Why Logan Paul’s Apology Was So Bad He Needed a Second One

YouTube star’s first apology was “narcissistic,” PR expert tells TheWrap

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YouTube darling Logan Paul has now proven there’s a way to compound the severe blowback one experiences after featuring a suicide victim in a video post — and that’s by issuing a weak apology.

His initial apology sparked a second wave of backlash so furious he had to issue another one on Tuesday. (For the few of you who aren’t up to speed: Paul posted a video on Sunday, titled, “We found a dead body in the Japanese suicide forest.” In it he comes across a corpse hanging from a tree in Aokigahara forest near Mt. Fuji. At one point, Paul yells, “Yo, are you alive?” at the body. The clip amassed six million views in less than 24 hours before being pulled on Monday.)

Paul’s initial “sorry” went out on Twitter Monday night, and got slammed for being a masterclass in self-pity. “I’ve never faced criticism like this before, because I’ve never made a mistake like this before,” he said, adding, “I didn’t do it for views. I get views… I do this sh– every day. I’ve made a 15-minute TV show EVERY SINGLE DAY for the past 460+ days. One may understand that it’s easy to get caught up in the moment without fully weighing the possible ramifications.” Altogether, Paul referred to himself 27 times in the text apology — and that’s not even counting his #Logang4Life coda.

This was far from the optimal way to handle it, according to crisis management experts.

“His first apology felt more like a band-aid, and he kind of played to his narcissistic tendencies,” Chad Kawalec, CEO of Brand Identity Center, told TheWrap. “It sounded like he could just brush this under the rug and it wouldn’t be a big deal.”

Another indication Paul didn’t go about his first apology properly: It wasn’t a video.

“It struck me as strange he was hiding behind a written statement for his initial apology,” Evan Nierman, founder of crisis PR firm Red Banyan, told TheWrap. “His natural medium is video, and that’s where he’s built this impressive army of followers. So I’m a little bit perplexed why his first instinct was to release a written statement, rather than a formula that’s worked so well and helped him connect with viewers.”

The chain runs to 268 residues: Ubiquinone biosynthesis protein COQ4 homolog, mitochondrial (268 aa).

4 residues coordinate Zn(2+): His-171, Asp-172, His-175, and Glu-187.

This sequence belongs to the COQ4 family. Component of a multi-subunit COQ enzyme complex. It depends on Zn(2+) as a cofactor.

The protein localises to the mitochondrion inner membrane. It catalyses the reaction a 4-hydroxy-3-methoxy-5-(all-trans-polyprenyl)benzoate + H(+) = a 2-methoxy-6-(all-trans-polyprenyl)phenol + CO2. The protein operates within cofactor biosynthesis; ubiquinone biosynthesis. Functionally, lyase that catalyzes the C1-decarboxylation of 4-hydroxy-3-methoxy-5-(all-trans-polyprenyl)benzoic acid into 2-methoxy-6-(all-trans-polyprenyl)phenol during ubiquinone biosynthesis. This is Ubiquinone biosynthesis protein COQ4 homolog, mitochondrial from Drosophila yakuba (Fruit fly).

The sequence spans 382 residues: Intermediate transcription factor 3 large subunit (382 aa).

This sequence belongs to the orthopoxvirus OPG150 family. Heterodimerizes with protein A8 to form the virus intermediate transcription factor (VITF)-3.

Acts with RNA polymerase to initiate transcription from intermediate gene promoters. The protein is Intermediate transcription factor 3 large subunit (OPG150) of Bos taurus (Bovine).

Indeed, the 22-year-old has built a social media kingdom, thanks to his daily vlogs. Paul’s YouTube channel has more than 15 million subscribers, and has hauled in nearly three billion views since launching in 2015. His mostly-teenage fans follow him for wacky stunts — something his younger brother, Jake, has also harnessed into millions of subscribers. Paul has parlayed his success into lucrative partnerships with brands like Pepsi, Hanes, and Dunkin’ Donuts. His YouTube channel is where he reaches his fans, and where the error took place. To shun his “natural medium,” as Nierman put it, took away any semblance of a genuine apology.

“I should’ve never posted the video,” said Paul in his second apology, a 105-second clip uploaded on Tuesday.

“I want to apologize to the internet, I want to apologize to anyone who’s seen the video, I want to apologize to anyone who has been affected or touched by mental illness or depression or suicide,” continued Paul. “But most importantly, I want to apologize to the victim, and his family.”

The second attempt, according to Nierman, was a major step forward.

“He came across as very somber, very heartfelt, and I really liked the part where he told his supporters ‘those of you that are defending me, stop defending me.’ That was a great move,” said Nierman. “It was a much more measured, mature response.”

Kawalec agreed the Tuesday video from Paul was “better,” but that it was still missing a key attribute of any top-notch celebrity mea culpa: How is he going to use his platform to impact the issue at hand?

“The fact that he’s not following it up with: ‘Here’s what I’m going to do. I started this conversation, here’s how I’m going to extend it, and here’s where I’m going to take this spotlight and shine it on this cause,’ was a missed opportunity,” said Kawalec.  He added he would’ve recommended Paul point his viewers to the National Suicide Prevention Lifeline. “If he did that, it would change this from a controversial situation to one that has meaning and hope.”

For the next YouTube sensation to get into trouble, the lessons learned from the Paul fiasco would be these: Apologize. Stick to your usual method of communication. Find a way to make a positive contribution. And don’t make it about yourself.